Competitive loyalty is not usually a factor in the selection of a network to join. There are some warning signs that we can sometimes point out to our law firm clients, such as a significant number of resignations from the network, or a lot of member turnover in major jurisdictions; but these can be equivocal indicators.  

More frequently, the decision to leave a network involves, to some extent, issues of competitive loyalty.

Like the other two elements of external value, competitive loyalty is measurable. It can be measured in terms of lost opportunities or occasions in which the network leadership has acted to the competitive detriment of one of its members. Although some of these examples might appear to be rare discrepancies, even one incident can have a very damaging effect on the commitment of a member firm to remain in the network.

Some of the most instructive examples that we have observed include:

  • In response to an inquiry from a potential client, a network headquarters office fails to recommend a member firm that is fully qualified to deliver the professional service. 
  • A fully-qualified member firm is excluded from participation in a network practice group.
  • When asked by a client for a referral to a law firm in another jurisdiction, member firms frequently fail to include the network member in that jurisdiction as one of the firms on the list, even though the excluded network firm is fully competent to do the work.
  • A network invites a known outside direct competitor of one of the firms in the network to deliver a keynote address at a network meeting or conference, without consulting first with that member firm.

Each one of these incidents represents, in our opinion, a significant issue -- and potential crisis -- in member relations. They are even worse when the affected member firm finds about them from third parties or clients.

Communications and clear expectations between network members and network executives are probably the most reliable way to manage the risks of competitive disloyalty.  Techniques such as assigning a member relations liaison representative to communicate between the network and each member, and frequent solicitation of member input through telephone interviews and short, focused surveys, can dramatically reduce the risk of competitive disloyalty to members. These practices can also help address issues at the earliest stages, before they become crises that could irrevocably damage trust.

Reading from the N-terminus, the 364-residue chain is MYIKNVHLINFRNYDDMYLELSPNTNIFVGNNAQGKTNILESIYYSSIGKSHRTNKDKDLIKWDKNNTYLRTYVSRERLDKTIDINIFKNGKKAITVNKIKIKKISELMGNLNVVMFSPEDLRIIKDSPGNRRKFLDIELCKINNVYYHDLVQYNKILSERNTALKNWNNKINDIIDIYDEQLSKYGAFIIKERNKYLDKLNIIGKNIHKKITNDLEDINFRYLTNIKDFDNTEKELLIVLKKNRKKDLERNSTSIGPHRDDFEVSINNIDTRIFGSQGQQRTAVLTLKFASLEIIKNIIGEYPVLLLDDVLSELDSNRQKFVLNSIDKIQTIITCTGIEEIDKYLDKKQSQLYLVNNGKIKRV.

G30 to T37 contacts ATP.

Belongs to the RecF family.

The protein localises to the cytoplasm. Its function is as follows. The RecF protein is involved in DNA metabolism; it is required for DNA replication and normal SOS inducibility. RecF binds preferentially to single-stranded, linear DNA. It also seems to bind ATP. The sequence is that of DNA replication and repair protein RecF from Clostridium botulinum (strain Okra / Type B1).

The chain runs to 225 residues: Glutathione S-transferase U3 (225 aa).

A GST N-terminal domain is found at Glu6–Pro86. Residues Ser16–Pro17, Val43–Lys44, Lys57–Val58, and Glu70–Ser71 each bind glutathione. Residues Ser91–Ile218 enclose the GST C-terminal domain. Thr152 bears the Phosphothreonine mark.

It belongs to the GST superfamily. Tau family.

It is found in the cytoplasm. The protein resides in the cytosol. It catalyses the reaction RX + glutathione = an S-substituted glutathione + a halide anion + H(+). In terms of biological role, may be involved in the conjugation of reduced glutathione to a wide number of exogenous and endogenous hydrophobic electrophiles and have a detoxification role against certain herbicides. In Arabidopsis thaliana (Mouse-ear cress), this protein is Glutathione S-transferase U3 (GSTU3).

demonstrating external value

Each of these three elements of external value also suggest opportunities for networks to demonstrate their external value by initiatives such as:

  • helping law firm partners to ask the right questions about their return on investment in a network
  • providing information and reports to help law firms measure and monitor the external value of their membership in a network
  • investing in the practice management structures to support real synergy in the delivery of services to the clients of members
  • collecting and sharing comprehensive information about each member's strategic objectives, areas of specialized expertise, and service delivery capabilities
  • facilitating easier referrals among members
  • being more proactive in member relationships
  • demonstrating unquestionable competitive loyalty to each member

looking ahead to Part 3

Most law firms have a basic understanding of the major features of external value -- at least to the extent of anticipating increased revenue and market visibility. In the next post in this series, we will look at a growing interest -- especially in small and midsize law firms -- about how network affiliations can reduce internal operating costs or improve internal productivity. This perspective of internal value could be the most intriguing and paradigm-shifting aspect of the future of professional services networks.

Norman Clark